You might think that an experienced Power Five wide receiver, one with a 56-catch, 788-yard campaign under his belt and multiple years of production to his name and immediate eligibility, would be a popular transfer target once he decided to graduate transfer for his final year of college.
In the case of Kanawai Noa, you would be wrong.
The new Nebraska wide receiver, who had the big year in 2017 for Cal but missed five games to injury last fall and finished with 30 catches for 369 and a pair of touchdowns in eight games, was not highly sought after when he decided to leave Berkeley.
“No, not really,” he said during his first meeting with local reporters since arriving on campus in June when asked if he heard from a lot of schools.
Really? Even with 96 career catches, 1,267 yards and a reputation as a reliable, competitive pass-catcher?
“It was pretty much as I expected,” Noa said with a figurative shrug. “I had an off year last year; I missed five games. It was all questions of can I play a full season? Am I healthy enough? That’s a lot of the questions that coaches had, so it was expected.”
Since he came on to Nebraska’s radar screen, though, the nature of Noa’s expectations has steadily shifted. He’s gone from a lightly recruited transfer who had never been east of California except with the Bears for road games to a real target of the Husker staff. Offensive quality control coach Steve Cooper coached Noa’s brother, Kalua, at Portland State and got wind that Kanawai was leaving Cal. Once NU decided to recruit him hard, Husker defensive line coach and former UC assistant Tony Tuioti got involved, too.
Noa visited Lincoln and hit it off with the staff and head coach Scott Frost.
“I’m a quiet dude and Coach Frost is super family (oriented), religious and I think he’s a quiet dude, or he’s not an obnoxious, all-out-there type of coach,” Noa said. “He’s going to be like, ‘Hey, this is what you’re doing, let’s do this right.’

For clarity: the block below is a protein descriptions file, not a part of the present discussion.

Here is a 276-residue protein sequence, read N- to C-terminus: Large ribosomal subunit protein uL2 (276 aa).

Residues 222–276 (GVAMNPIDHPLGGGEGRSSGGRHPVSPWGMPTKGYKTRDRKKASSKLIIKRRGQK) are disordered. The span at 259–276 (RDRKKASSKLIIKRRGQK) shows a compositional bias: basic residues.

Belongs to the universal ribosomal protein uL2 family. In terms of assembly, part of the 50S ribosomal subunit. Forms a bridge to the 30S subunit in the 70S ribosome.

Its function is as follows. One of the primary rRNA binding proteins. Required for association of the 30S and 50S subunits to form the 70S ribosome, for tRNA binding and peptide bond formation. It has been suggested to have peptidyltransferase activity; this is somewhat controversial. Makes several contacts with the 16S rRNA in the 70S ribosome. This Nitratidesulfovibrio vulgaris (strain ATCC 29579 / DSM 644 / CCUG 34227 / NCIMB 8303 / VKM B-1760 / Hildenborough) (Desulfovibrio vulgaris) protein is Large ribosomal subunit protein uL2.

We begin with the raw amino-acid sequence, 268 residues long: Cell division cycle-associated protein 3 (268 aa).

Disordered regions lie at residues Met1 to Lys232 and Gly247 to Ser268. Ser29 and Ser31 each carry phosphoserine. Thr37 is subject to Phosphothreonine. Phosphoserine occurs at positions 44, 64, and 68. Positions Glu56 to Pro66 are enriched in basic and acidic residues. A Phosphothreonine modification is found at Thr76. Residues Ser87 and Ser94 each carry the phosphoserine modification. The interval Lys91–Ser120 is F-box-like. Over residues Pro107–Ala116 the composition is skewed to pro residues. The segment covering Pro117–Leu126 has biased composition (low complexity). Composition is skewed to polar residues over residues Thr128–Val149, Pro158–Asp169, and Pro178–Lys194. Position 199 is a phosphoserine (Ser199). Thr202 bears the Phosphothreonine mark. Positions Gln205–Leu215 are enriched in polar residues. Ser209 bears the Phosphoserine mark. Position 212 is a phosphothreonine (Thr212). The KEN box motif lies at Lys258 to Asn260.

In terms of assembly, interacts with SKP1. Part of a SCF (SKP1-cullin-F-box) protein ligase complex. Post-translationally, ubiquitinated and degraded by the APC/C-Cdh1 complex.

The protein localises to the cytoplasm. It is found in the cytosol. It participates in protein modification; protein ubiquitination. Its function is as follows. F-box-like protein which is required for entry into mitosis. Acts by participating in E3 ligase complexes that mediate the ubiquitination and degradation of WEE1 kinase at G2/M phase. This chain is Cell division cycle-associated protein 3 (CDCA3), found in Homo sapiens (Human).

“Immediately when I came on my visit, I felt at home. It was so easy to connect with the coaches, and they were very welcoming.”
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Once the 6-foot, 180-pound Hawaii native got to campus, he immediately set about making an impression on his teammates in the weight room and during player-led summer practices.
Sophomore quarterback Adrian Martinez said last month that Noa knew all three receiver positions during summer 7-on-7 even though he had just arrived.
How’d he do it?
“Study,” Noa said simply. “That’s the biggest thing. I’m in my playbook a lot, and I’m watching film pretty much 24/7.”
The early word around preseason camp is that Noa has caught just about everything thrown in his direction. He played mostly out of the slot at Cal but could conceivably handle any number of roles for the Huskers.
“He’s come in and learned the offense, can play multiple positions on offense, is a tough kid and he’s a great addition to the offense and a great addition to the wide receiver room,” offensive coordinator Troy Walters said this week.
“My strength is definitely exploiting the defensive coverage,” Noa added. “My post-snap read is probably my best attribute and the ability to find space. What works really well with our offense is that it’s all read option, so I’m making decisions on the fly based on the defensive coverage.”
That’s not an accident, either. Noa said when he first came out of high school, he didn’t really know what he was looking for. He found a spread offense and a West Coast school in Berkeley and said yes.
“My second rodeo, it’s all about business,” he said. “Seeing the quarterback, the type of (offensive coordinator), the offensive scheme, it’s pretty much fluent from last year, so it was an easy pick.”
Noa took turns with the top offensive unit on Wednesday in the portion of practice open to reporters and looks like a real threat for a starting job or at least a significant role. Walters said recently there are a dozen players vying for time and the line starts behind junior standout JD Spielman — NU has 15 receivers on its 109-man camp roster — but Noa’s experience, his skillset and his versatility all boost his candidacy.
“We’ll see, wherever coach puts me and whatever I’ve got to do to contribute to the team, that’s what I’m going to do,” he said. “As of right now, I’ve got to earn my keep not only with the players but with the coaches.”